From an online business owner who’s smashing goals
You’d be living under a rock if you didn’t know it’s now possible to entirely run your business virtually. And yes, I’m aware there’s probably loads of blogs all claiming to give you the best tips for virtual business management.
But give me a tick to explain why me.
I’m a process queen (an organisational nerd some would say), and these are the tools and processes I use in my own business. I’m also not one who’d willy-nilly recommend crap to my audience, so these are tools I 100% believe in.
From winning awards within my first year (for my processes) to running a successful business (with staff), and balancing a family (2 sets of twins under 5), these tools make my life easier.
Here are my tried and tested virtual business management tips and tools
1.Create your efficiency toolkit
There are seriously so many tools available that you can easily lose hours checking out the app store, downloading the free and shiny ones, and trying to work out how they work. Then when you’ve finished playing, if they didn’t suit you 100%, they’d become just another dead app filling up your memory space. Yep, been there and done that. For efficiency, here are my top picks:
- Asana: You can’t go past Asana for task management (and it’s free). Keeping track of what needs doing and what’s done is crucial for smooth business management. It helps to show you in black and white how productive you (and your team) are. You’ll get a little fist pump moment every time a funky character flies across your screen, praising you when you tick off a task.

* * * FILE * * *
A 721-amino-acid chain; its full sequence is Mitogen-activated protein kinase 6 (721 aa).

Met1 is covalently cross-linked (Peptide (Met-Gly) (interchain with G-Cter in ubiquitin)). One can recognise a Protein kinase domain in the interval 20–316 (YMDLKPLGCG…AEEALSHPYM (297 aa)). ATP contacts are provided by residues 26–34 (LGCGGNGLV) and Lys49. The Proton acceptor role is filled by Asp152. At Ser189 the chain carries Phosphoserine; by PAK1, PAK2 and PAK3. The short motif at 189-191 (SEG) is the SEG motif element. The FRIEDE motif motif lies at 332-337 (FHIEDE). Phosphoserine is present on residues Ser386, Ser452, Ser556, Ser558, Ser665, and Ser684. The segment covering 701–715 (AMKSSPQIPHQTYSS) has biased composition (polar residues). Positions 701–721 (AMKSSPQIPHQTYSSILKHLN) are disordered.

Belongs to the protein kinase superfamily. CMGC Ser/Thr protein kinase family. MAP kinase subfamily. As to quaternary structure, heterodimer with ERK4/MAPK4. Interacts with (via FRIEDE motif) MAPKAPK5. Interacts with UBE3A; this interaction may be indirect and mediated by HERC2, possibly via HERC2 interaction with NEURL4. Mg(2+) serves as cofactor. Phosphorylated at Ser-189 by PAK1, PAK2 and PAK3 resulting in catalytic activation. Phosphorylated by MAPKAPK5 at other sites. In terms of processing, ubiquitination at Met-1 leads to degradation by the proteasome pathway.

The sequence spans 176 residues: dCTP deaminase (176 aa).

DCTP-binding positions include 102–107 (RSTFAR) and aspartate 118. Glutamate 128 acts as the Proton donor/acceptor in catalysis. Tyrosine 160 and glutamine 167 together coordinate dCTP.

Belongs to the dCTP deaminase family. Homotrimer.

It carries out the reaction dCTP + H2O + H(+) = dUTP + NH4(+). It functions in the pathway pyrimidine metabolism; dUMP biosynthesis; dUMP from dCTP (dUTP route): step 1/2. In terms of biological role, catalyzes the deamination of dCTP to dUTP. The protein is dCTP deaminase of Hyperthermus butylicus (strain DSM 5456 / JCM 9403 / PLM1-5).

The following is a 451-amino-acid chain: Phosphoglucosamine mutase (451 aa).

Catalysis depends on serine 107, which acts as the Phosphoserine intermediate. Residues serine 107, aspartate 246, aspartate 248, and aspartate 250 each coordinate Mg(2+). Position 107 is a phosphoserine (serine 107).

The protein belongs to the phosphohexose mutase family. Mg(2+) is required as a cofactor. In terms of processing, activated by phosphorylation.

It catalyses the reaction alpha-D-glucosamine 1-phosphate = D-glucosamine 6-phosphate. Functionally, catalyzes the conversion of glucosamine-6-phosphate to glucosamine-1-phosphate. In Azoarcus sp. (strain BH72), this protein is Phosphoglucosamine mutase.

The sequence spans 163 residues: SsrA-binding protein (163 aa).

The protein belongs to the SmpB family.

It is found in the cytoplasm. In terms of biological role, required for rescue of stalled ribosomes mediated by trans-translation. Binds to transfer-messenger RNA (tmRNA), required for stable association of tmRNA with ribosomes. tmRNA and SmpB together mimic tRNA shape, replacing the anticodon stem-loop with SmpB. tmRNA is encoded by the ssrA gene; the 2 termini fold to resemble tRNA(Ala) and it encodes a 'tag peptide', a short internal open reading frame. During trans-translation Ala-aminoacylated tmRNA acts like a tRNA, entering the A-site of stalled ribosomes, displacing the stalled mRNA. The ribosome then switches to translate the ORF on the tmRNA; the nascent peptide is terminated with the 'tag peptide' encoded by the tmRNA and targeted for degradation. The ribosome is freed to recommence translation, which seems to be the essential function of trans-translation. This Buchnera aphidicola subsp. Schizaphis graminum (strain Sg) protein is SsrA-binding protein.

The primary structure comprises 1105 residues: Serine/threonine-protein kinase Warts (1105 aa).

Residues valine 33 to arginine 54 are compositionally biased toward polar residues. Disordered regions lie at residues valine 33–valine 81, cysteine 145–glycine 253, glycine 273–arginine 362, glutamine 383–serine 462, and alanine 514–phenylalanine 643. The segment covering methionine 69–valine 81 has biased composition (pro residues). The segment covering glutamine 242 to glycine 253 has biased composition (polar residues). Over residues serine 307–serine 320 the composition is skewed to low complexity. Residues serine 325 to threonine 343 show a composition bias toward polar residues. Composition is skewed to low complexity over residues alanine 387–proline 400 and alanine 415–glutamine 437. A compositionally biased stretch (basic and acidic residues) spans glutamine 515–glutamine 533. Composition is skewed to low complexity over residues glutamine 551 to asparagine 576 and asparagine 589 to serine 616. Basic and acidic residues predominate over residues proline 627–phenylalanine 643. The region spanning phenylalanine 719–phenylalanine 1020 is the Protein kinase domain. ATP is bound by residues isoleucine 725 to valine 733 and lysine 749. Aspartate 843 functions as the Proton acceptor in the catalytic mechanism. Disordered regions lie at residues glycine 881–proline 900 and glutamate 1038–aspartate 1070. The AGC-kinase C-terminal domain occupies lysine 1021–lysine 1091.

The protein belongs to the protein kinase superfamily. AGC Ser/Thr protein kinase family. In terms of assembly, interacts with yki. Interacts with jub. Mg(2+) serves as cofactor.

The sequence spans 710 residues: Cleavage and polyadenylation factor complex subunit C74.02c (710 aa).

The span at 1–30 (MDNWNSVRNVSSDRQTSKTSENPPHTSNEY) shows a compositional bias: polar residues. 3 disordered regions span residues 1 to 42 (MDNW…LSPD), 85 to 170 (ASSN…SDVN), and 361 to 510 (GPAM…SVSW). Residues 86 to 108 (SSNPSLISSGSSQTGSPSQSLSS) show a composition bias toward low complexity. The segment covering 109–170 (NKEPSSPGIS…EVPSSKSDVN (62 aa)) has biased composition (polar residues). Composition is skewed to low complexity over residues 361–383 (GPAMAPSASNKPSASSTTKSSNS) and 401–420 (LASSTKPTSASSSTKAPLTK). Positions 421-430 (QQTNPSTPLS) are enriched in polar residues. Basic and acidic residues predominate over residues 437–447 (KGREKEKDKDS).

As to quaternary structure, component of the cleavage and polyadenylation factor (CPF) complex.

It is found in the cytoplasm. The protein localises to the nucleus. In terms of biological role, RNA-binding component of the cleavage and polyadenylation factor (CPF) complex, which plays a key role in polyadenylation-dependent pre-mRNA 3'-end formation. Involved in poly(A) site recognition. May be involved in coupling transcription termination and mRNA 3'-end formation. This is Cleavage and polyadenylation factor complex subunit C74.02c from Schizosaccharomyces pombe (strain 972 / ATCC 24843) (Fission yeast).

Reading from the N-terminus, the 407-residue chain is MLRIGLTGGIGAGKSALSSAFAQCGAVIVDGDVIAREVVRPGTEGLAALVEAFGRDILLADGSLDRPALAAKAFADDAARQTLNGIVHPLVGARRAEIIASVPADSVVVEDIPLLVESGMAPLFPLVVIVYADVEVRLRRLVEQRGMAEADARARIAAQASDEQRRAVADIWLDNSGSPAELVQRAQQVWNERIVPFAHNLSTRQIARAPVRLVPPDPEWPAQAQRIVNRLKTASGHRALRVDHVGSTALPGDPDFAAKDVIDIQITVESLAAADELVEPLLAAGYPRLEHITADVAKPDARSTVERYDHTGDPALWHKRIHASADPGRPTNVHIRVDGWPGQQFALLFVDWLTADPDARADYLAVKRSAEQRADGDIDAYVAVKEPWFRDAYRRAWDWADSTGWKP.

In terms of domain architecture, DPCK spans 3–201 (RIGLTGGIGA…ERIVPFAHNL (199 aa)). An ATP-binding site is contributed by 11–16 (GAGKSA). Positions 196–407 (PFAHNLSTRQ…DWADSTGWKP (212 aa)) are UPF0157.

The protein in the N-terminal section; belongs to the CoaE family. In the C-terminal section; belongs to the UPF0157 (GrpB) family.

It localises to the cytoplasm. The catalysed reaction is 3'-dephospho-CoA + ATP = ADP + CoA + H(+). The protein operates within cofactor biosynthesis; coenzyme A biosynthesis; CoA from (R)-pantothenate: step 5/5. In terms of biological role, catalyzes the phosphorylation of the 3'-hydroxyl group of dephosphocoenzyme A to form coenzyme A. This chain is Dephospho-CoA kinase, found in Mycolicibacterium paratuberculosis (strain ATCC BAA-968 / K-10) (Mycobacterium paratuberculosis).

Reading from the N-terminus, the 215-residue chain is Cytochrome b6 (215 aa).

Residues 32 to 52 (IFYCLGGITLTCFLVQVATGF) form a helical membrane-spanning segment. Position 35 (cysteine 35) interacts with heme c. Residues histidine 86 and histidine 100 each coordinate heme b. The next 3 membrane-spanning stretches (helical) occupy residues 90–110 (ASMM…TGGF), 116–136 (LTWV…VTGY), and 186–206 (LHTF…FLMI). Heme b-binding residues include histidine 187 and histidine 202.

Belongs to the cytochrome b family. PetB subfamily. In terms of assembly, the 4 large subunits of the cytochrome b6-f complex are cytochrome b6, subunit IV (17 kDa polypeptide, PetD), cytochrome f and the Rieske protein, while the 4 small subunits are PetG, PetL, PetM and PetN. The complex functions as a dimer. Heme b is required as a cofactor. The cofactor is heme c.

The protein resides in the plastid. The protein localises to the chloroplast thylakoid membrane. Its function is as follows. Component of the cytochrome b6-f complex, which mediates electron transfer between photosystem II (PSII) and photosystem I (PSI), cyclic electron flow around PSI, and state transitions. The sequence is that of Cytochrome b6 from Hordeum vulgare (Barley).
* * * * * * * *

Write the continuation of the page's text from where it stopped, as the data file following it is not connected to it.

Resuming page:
- Toggl: If you need to track time as you’re working on projects, try the free version of Toggl. Even if you don’t technically need to track your time, I suggest you give this a go. It’s a great way to see how long you’re taking on tasks and trust me; you may be surprised how long some will take. Knowing how much time you’re spending working on income generating tasks vs administration or other non-income generating tasks can highlight where your time is wasted. And by timing your tasks, you’ll have a rough idea of what to expect should you choose to outsource.
- Insightly: This CRM is my go-to, and the free version is perfectly fine and accessible to all my team members. All of my client’s details are in this CRM, so I have all contact details in one, easy to find place. With my team members having access, they can also access Insightly and find contact details without needing to ask me every single time. We’re also in the habit of adding client notes, so we both know what’s happening with the client at all times.
2. Embrace your faffing time
No one can ever be 100% on, and we all need our faffing time for our sanity. Set aside small amounts of time during the day for a faff off. And by small, I mean 5 to 10-minute bursts. Be kind to your brain and give it the break it needs from the intense stuff. Use this time to reply to easy emails, check Facebook (try timing how long you spend on Facebook each day, and you’d be surprised!), doodle in your diary or simply walk away from your desk. I find having a small dance to your favourite songs is a great way to faff.
3. Set some business efficiency goals
These aren’t your general business goals, but goals that relate to the tasks you’re going to complete, and when. This may be client work or business growth. Add your goals to your planning tool (mine are Asana and my Antplanner). And please be realistic. It’s all good to say you’re going to onboard 20 new clients in a month by attending networking events while doing all the client work by yourself, but in reality, you won’t have time. Divide your time each day into your tasks – work, admin and business growth. Colour code these blocks of time on a wall planner and STICK TO IT. If you love the business growth (networking and nurturing) side of things, give yourself more time by outsourcing some of your admin time.